Of course, this Conviction ABC pilot has nothing to do with the NBC 2006 short-lived Law & Order:SVU spin-off series of the same name. I dunno if they plan to change the title at some point but if they don’t, it shouldn’t be a problem. Who remembers the other show? For starters, I have to answer your burning questions about this Conviction Integrity Unit (CIU) at the center of the story, ‘cos I’m sure you have a ton of them. First and foremost, yes it does exist in real life. In L.A. but also in some other cities (Dallas, Baltimore, New Orleans, New York, Chicago…). For how long? It’s pretty recent actually. The L.A. office only opened last year for instance. In 2007 for Dallas. Does it work? That I don’t know, but based on a few articles I read on the internet, this effort got a reasonable amount of fanfare and also a bit of skepitiscim. Finally, is it worth making a TV show about it? I’d say yes. At least by judging this pretty decent pilot script.
Have you ever heard the term “charactercedural”? That’s the word Dick Wolf used to describe his Conviction when it launched and that’s a word I will use to describe this one as well, and many pilots this season, so it seems. It basically means a procedural that deals extensively with characters’ back stories and personal lives. Scandal started as such, before it became less and less procedural and heavily serialized. Dick Wolf’s Chicago franchise also works this way. That being said, it’s mostly a matter of dosage. Straight procedurals don’t exist anymore but CBS shows like Criminals Minds, CSI:Cyber or Scorpion tend to rely on the serialized elements much less. And for a very good and not artistic reason: it sells better in syndication. It’s easier for reruns. My comparison with Scandal is not an innocent one. In many ways, Conviction resembles the Shonda Rhimes show. At least what it was at the beginning. It has something to do with the political background but not only.
I know some of you hated the first version of Scandal. I thought it had a big potential and hopefully they did the right thing making it bolder, louder, kinkier after a few episodes. I feel the same way about Conviction at this point. It has what it takes, the characters it needs, to become exciting and even addictive, but as of now, the pilot is too sober and too flat. It’s fast-paced and there are funny moments, because those guys are funnier than expected, but they lack eccentricism in my opinion. And our heroin, Carter Morrison, tries too hard being cool and detached. Plus, she’s too buzzy being sexy. Olivia Pope is sexy because she is. Because Kerry Washington is. Not because the writers absolutely wanted her to be. Let Hayley Atwell being her sexy self without underlining it with a huge pencil, please. Carter is a rebel with a cause. She doesn’t fight with her legs and fists -she doesn’t have to- but she fights with her words and her attitude. She’s like a more intellectual Jessica Jones (same writer). And she’s a mess. She stands up to her boss. Her family. Her colleagues. Any men. Any women. Everybody.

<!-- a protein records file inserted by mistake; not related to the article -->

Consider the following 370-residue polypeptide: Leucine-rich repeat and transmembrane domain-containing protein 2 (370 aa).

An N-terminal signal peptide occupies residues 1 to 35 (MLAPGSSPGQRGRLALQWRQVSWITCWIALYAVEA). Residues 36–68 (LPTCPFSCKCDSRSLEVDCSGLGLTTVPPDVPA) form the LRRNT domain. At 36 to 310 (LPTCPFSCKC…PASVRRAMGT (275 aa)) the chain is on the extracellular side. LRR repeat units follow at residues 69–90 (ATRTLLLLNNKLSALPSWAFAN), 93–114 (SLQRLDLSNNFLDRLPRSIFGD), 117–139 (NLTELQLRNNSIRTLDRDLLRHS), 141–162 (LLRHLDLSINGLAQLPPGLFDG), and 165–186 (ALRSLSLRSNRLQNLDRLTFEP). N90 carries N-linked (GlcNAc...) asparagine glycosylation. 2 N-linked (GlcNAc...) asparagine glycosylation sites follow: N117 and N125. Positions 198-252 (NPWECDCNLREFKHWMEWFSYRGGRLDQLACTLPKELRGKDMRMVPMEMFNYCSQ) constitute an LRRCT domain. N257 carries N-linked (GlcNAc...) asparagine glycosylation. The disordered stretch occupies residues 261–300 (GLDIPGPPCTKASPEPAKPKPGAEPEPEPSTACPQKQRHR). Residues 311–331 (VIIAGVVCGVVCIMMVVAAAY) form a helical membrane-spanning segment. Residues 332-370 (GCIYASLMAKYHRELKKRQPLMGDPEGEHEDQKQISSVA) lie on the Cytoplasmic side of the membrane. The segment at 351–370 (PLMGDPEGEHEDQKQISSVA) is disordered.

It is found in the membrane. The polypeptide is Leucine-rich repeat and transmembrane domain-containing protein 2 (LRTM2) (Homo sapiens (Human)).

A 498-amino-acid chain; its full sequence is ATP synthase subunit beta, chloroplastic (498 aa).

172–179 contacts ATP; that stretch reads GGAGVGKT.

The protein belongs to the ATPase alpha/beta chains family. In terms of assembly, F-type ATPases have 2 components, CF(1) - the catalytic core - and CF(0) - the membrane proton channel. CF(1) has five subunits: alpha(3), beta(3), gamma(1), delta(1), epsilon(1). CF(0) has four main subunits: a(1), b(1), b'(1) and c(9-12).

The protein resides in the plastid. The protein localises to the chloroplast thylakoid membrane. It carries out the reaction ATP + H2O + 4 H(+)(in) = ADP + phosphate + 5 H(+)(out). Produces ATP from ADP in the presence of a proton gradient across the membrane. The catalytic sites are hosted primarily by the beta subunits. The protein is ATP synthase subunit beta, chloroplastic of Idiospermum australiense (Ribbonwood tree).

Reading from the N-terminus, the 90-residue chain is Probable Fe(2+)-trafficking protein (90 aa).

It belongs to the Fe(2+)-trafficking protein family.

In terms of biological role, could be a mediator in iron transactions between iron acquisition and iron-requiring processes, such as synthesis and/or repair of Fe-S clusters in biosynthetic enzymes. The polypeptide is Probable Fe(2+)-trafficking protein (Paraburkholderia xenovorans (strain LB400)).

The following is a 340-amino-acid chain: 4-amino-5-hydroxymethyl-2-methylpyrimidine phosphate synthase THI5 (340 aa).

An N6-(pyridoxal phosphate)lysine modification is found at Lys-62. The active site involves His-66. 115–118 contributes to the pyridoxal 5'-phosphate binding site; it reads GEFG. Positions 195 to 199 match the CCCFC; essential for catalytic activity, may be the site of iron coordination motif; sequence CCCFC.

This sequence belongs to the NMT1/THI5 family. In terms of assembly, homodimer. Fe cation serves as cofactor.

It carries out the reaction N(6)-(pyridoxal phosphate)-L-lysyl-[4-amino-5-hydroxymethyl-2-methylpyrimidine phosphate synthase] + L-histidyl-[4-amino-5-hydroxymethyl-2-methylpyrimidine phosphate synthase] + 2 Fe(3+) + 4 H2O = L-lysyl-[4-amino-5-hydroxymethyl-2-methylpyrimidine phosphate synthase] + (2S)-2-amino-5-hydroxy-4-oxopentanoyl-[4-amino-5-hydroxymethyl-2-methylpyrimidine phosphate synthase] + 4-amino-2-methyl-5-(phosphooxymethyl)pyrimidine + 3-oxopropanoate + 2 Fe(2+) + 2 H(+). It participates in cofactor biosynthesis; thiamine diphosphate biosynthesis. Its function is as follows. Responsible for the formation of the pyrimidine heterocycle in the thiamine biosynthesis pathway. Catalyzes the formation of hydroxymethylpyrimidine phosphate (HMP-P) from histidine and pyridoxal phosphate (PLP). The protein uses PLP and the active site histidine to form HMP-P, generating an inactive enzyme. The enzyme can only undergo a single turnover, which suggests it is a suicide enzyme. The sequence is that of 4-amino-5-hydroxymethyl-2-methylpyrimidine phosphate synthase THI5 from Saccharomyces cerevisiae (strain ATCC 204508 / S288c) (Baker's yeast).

The rest of the team is composed of Sam Sullivan (Shawn Ashmore), an handsome thirtysomething who was supposed to be the boss of CIU before Carter came out of nowhere; Tess (Emily Kinney), a young blonde paralegal who looks naive but who’s not; Frankie (Manny Montana), the forensics expert, a nerd who went to prison for quite some time; and finally Maxine, an ancient LAPD detective in her forties, who’s as stubborn as Carter. On paper, the dynamics between those five totally work. The case of the week, the first the team has to tackle, is smartly chosen, timely: a black man who may have been wrongly accused of the murder of his girlfriend, 15 years ago. In the show, there’s a different type of suspense than in the vast majority of other legal dramas: it’s not whether the accused will be found guilty or not in the end, since he has already been, but is he REALLY guilty or not… It doesn’t make that huge a difference but in this television landscape filled with this type of shows, any difference is welcome.
The script of Conviction does exactly what a pilot of a “charactercedural” is supposed to: meeting the leader and her team, giving a hint about their respective secrets -cos of course they all do have some- solving the first case in the same fashion as the next 250 episodes -if they’re very lucky- and giving us enough reasons to come back (good dynamics, funny lines, gimmicks…). Check check check. Now, Conviction is left with two choices if it’s ordered to series: staying a bit basic and boring people quickly OR taking the Scandal route. We’re on ABC. I think the right answer is obvious… Hayley Atwell can slay in this. And sometimes, the right actress is just enough to turn something correct into something really good!